Wednesday, 03 March 2021 15:41

Artistic Auto Body in Oregon Set for Expanding Electric Vehicle Population with Stand-Alone EV Center

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Five charger-equipped stalls for blueprinting allow teardown, OEM procedure research, estimating and parts ordering to be completed before EVs move to storage or into production. Five charger-equipped stalls for blueprinting allow teardown, OEM procedure research, estimating and parts ordering to be completed before EVs move to storage or into production.


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Count Artistic Auto Body among the shops geared up and ready for the coming wave of electric vehicles (EVs).

“That’s what we’re trying to do: anticipate where things are going, and try to get there before we have to,” shop owner Terry Mostul said, standing outside the 21,000-square foot stand-alone EV center he’s established next to his company’s original shop in Tigard, OR. “I like to be proactive rather than reactive.”


He acknowledges some of his colleagues have questioned whether his investment in an EV-only center almost two years ago wasn’t premature, at best. But the growth of EV vehicles in Mostul’s Portland area market, coupled with the nearly weekly automaker announcements in recent months of new electric-powered models, are an indication he made the right move.


“I can already see that specializing makes sense not only from what we’re doing today, but certainly as you look to the future,” Mostul said.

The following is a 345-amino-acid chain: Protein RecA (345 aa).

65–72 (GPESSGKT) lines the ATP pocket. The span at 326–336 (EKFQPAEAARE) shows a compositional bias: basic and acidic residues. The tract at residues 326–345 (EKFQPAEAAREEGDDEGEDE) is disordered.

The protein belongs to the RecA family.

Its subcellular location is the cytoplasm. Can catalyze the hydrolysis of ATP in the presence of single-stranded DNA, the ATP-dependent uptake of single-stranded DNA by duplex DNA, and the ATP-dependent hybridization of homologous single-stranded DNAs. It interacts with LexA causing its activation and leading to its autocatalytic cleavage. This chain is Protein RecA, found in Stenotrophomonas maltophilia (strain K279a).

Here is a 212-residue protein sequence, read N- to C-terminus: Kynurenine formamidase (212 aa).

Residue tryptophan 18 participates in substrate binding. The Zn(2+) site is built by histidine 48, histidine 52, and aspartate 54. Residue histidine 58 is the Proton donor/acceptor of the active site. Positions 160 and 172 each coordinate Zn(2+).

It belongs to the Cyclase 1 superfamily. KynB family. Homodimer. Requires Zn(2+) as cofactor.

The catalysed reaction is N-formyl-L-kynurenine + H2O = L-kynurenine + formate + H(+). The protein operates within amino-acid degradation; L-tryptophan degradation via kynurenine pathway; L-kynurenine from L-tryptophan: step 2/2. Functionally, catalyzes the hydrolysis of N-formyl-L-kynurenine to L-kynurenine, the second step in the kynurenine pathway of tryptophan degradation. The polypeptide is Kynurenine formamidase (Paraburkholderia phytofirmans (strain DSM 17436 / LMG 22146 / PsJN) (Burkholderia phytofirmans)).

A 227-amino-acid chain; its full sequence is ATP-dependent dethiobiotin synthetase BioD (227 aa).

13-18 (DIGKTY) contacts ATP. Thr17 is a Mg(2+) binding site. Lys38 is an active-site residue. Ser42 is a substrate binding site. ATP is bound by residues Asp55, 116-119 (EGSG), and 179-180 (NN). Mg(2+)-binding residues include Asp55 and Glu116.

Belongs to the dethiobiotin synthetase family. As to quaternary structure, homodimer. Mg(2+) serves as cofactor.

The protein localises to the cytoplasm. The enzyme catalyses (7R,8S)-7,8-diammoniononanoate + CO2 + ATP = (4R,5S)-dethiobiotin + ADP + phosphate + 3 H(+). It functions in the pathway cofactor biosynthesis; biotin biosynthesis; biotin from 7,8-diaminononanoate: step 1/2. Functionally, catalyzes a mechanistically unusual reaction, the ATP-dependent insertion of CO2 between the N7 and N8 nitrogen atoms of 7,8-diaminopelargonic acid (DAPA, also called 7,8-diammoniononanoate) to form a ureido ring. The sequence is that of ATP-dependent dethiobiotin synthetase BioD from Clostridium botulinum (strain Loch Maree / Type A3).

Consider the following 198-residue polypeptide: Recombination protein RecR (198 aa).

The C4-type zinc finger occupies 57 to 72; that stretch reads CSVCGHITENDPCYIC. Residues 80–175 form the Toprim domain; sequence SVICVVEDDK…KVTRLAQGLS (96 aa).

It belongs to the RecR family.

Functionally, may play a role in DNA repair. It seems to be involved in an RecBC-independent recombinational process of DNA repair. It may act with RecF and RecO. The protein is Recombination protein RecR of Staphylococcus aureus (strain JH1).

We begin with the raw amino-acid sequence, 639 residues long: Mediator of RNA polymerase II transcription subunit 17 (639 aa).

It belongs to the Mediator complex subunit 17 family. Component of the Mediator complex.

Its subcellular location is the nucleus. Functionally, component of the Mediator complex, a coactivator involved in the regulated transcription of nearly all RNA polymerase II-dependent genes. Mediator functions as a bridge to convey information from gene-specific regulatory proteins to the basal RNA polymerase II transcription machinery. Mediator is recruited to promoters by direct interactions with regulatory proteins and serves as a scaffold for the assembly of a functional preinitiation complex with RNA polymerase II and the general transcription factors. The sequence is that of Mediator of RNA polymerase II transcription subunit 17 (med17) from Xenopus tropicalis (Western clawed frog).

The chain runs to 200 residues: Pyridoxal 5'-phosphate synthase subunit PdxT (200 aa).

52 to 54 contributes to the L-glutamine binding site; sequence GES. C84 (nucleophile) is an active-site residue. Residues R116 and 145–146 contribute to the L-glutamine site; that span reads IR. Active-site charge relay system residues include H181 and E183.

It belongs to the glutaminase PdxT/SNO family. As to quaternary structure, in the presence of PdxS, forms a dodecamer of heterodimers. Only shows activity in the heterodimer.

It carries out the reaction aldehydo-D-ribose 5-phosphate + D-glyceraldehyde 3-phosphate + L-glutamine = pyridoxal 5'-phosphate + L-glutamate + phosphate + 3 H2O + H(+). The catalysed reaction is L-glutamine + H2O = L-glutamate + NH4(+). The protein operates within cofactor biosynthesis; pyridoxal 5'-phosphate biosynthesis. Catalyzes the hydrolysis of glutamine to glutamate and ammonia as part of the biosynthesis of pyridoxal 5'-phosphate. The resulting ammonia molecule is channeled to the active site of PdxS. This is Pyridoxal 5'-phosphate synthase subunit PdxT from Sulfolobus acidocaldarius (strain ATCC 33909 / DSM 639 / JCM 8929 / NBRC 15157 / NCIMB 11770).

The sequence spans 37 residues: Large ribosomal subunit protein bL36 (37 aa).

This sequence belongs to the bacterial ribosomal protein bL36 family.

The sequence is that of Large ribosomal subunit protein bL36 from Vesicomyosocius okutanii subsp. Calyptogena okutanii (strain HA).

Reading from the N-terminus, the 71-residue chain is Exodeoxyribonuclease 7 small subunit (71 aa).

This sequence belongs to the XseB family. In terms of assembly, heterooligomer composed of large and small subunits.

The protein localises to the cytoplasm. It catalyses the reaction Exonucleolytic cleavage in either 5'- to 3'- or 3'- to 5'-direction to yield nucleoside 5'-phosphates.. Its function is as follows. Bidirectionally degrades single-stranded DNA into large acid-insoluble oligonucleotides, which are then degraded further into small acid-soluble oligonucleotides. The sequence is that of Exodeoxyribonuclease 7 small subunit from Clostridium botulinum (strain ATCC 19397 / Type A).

Artistic Auto Body’s two shop locations had ample experience with EVs prior to segmenting those vehicles to a stand-alone center. The company, which has had I-CAR Gold Class designation for 18 years, holds a dozen automakers' certifications including some from OEMs---such as Audi, Jaguar, Nissan and Tesla---that produce EVs.


It’s that experience trying to incorporate EV repairs into the company’s production that prompted Mostul to think about segmenting it out.


“There’s a long list of things we learned that motivated this,” Mostul said. “One of those things centers around parts. Here we have space and loading docks to receive all our parts for this location, even the EV parts that arrive by semi truck. We have a couple golf carts with beds on the back where we can deliver parts from here right to the technician, just in time.


And when you take an EV apart, you often have to remove much of the interior to disconnect certain things. So there are lots of interior parts that have to be taken out of the car and stored. Previously, all those parts were put on carts, and that’s just not a safe place to put seats and trim, or the glass you may need to remove just to get door handles out.”


The Artistic EV center includes...

...a large storage area of stacked and labeled bins where such parts can be safely stored and kept clean.


Damaged parts to be replaced are stored on carts near the parts delivery area---all the Tigard location parts are now delivered to the EV center, reducing truck and part congestion at its two other buildings---to be mirror-matched as new parts are delivered.


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Technician Kyle Liddane performs a structural repair on a Tesla Model 3 in one of the three aluminum bays at Artistic Auto Body’s location in Tigard, OR.


The space the EV center offers also enables Artistic to expedite repairs by stocking some of the most common EV vehicle fasteners and other parts---even some bumpers, rebars and fenders---that may not be immediately available locally for some models. Parts delays, though far less of an issue than they were in the past, were another consideration Mostul had in mind when adding the EV center.